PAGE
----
Ashtabula health programs grow

Sam Laros

$14.8 million project to finish August 27

Using the alias kentstate_ash, Kent State University’s Ashtabula campus tweets about three times a week.

Lately, the Twitter site’s hottest topic has been a new, $14.8 million construction project: The Robert S. Morrison Health and Science building. The state-of-the-art facility, scheduled to be dedicated Aug. 27, is helping Kent State Ashtabula gain its own regional identity.

Carol Drennen, Kent State Ashtabula’s senior program director for nursing and allied health, said the building will have a lab with a human patient simulator, or a machine that responds like a human patient. There will also be a fully-functional apartment for occupational therapy students to use with patients and a cadaver lab for anatomy and physiology students.

When Gov. Ted Strickland spoke of the failing economy in his 2008 State of the State Address, he addressed the statewide $1.7 billion stimulus package to create more jobs in Ohio. The package included a plan to strengthen higher education so that degrees in “core fields” would be offered throughout more of Ohio’s two-year schools, community colleges and branch campuses.

Kelly Anthony, director of enrollment management and student services, said the Ashtabula campus’ undergraduate student enrollment increased 35.47 percent last spring. She said total enrollment was up 35.62 percent.

Drennen said the recent growth corresponded with a younger demographic of students and a higher transfer rate from within the Kent system and other universities.

Ashtabula was the first of Kent State’s campuses to offer a nursing degree program. It began in 1967 and the first class graduated in 1969. Today, the program has a 100 percent job placement rate, said Drennen.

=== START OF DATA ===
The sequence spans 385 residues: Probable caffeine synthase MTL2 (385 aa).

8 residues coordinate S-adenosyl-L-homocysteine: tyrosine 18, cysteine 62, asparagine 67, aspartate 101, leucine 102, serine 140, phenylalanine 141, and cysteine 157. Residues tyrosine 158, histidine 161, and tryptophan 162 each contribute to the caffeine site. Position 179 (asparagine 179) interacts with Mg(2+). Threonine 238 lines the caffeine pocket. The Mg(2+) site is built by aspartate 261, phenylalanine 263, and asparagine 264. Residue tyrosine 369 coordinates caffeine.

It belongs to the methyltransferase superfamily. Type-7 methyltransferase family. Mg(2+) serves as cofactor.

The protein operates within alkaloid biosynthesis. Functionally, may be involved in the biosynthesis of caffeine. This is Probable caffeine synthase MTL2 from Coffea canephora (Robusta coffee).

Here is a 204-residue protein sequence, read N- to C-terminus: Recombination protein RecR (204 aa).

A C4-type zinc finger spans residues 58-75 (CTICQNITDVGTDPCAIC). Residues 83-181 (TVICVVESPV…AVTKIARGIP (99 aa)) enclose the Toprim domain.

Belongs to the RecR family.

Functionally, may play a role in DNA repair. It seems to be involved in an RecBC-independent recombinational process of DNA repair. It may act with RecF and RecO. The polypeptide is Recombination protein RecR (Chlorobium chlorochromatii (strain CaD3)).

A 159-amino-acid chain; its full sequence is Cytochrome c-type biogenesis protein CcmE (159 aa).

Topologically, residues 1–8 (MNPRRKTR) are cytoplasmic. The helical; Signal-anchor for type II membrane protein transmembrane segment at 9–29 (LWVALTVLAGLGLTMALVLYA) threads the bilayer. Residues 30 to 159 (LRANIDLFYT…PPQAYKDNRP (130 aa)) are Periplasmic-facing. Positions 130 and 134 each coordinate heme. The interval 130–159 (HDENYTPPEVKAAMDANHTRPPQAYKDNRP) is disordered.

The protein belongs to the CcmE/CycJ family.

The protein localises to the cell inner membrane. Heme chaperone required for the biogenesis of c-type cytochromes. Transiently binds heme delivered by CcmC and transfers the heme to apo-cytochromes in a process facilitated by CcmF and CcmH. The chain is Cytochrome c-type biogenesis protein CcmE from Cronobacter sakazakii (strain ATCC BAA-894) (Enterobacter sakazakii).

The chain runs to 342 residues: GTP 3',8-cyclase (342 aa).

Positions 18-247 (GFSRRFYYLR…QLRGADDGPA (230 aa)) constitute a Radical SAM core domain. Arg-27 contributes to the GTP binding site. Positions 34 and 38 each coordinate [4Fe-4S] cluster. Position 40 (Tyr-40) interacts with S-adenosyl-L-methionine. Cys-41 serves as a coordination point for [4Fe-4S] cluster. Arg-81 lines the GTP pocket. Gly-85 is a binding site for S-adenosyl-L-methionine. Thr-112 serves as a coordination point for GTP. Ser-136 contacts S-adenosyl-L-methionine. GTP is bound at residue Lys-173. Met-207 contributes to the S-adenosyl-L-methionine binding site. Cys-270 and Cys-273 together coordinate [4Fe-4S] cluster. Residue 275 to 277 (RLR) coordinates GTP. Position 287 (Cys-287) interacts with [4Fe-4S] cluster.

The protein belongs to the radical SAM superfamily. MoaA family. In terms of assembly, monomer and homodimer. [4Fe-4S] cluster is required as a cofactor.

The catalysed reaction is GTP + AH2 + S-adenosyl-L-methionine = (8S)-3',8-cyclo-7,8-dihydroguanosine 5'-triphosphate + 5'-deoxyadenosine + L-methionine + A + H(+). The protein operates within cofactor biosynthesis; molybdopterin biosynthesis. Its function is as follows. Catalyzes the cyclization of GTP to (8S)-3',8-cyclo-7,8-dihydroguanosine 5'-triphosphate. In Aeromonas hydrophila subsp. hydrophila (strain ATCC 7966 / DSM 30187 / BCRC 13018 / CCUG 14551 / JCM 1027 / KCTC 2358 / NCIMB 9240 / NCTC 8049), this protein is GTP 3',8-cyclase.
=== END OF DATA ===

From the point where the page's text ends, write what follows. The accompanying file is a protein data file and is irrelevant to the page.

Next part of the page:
“When students call, I’ll hear ‘I lost my job, and I know this is (a program) where I will be able to find a job and keep a job’,” Drennen said.

According to e-Inside, approximately 75 percent of registered nurses working in Ashtabula graduated from Kent State Ashtabula’s associate degree in nursing program.

The campus also offers newer associate degrees in radiological technology and occupational therapy assistant technology

The campus’ newest program, physical therapist assistant technology, is planned to start in Spring 2010. Drennen said the program is the first of its kind in the country, which will allow athletic trainers to earn credentials as a physical therapy assistant.

Drennen said the new facility and the unique opportunities it offers will set the Ashtabula campus apart from other universities in the region and the nation.

“I don’t think anything is totally recession-proof, but I think that the (health care) jobs are much more secure than others,” said Drennen.

Contact regional campuses reporter Sam Laros at [email protected].